Occasionally, supporting structures develop corrosion on the inside of pipes. However, paint used to protect against corrosion prevents rust being noticed during visual inspections. This project tests whether corrosion can be discovered using an automated process that employs drones. Such processes increase safety. Lines do not need to be switched off, and engineers are not required to inspect systems at a height of 50 metres.
More capacity on transmission lines
The Swiss electricity grid has a number of congestion points. To eliminate these, greater transfer capacity is required. However, the construction of new lines is not always accepted by the parties affected. As an alternative, Swissgrid endeavours to optimise the transfer capacity of existing lines.
The «Hybrid Overhead Lines in Switzerland» research project being carried out by ETH Zurich is investigating the extent to which the combination of direct and alternating current systems increases the transfer capacity of existing 380 kV overhead lines. Calculations show that the capacity of hybrid overhead lines is 50 percent higher than that of conventional lines.
The ETH research project not only considers the technical aspects of the different systems but also evaluates their cost-efficiency and social acceptance.
Energyscape - Focus on the landscape
Wind power plants or transmission lines change the landscape significantly. But what infrastructure fits into which landscape? And to what extent is it accepted by the parties affected? – The ETH «Energyscape» project aims to construct electricity infrastructure where acceptance is greatest. To do so, it creates acoustic/visual simulations of infrastructure in characteristically Swiss landscapes.
More and more electricity is being produced locally. It primarily comes from renewable sources, such as wind and solar power plants. Production is difficult to plan and is subject to fluctuations.
That's why Smart Grids are needed. They ensure that electricity producers and consumers are in constant communication – and balance fluctuations in production and consumption. In doing so, Smart Grids help to ensure reliable and efficient operation.
An important part of Smart Grids is intelligent measuring systems called Smart Meters. They help save electricity and improve energy efficiency. Intelligent measuring systems are part of the federal government's Energy Strategy 2050.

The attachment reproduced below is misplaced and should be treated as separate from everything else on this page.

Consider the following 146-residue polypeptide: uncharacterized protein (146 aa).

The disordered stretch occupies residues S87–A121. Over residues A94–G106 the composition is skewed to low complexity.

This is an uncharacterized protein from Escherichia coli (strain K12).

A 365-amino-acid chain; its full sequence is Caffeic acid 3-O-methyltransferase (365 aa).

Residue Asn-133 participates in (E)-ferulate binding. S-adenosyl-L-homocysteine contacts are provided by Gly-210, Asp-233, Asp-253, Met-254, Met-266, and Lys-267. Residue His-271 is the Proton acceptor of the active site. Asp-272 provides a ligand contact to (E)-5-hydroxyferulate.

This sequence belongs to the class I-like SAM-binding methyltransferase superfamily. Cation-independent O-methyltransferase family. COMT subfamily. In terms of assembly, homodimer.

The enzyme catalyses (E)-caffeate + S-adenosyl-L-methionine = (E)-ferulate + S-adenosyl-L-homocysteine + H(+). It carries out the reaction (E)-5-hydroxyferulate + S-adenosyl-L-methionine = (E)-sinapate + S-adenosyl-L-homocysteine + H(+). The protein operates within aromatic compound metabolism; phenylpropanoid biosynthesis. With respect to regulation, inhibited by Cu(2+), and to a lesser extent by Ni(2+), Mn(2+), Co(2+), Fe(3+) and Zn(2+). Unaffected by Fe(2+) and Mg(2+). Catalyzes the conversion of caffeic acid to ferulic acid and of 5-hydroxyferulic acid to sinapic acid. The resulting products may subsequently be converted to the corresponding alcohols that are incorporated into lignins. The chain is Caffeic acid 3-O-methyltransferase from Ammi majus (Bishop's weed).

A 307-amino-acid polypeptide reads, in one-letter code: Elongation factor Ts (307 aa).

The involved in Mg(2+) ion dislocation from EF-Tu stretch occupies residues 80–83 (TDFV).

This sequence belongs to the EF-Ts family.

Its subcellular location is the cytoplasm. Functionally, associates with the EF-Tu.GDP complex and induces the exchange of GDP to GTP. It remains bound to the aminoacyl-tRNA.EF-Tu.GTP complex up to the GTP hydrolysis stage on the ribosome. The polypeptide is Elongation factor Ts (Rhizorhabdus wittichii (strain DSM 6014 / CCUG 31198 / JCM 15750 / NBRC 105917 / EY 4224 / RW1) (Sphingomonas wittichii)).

For the operation of the transmission grid, more data than ever before is available. The big challenge is making this data of use for decisions in a systematic and timely manner. This project aims to enable faster and better decisions by means of visualisations of data relating to the current system state.
Grid operators work in an incredibly complex and greatly changing environment, in which the volume of data generated is increasing rapidly. When correctly processed and analysed, this data can optimise decision-making and corporate management and offer crucial added value. Swissgrid wants to exploit this potential. After all, increasingly demanding operations and the urgently required modernisation of the grid, as well as society’s calls for greater transparency, require new solutions.
Using data science, it is possible to evaluate and analyse large volumes of data. Data science can now also be used by smaller companies thanks to advancing industrialisation: tools and technologies have developed in recent years in parallel to ever greater computer performance and cheaper data storage and are in many cases available in a user-friendly format, for instance as cloud platforms and cloud services. Swissgrid has already gained experience in the use of data science through a range of pilot projects, and is now aiming to develop this area further.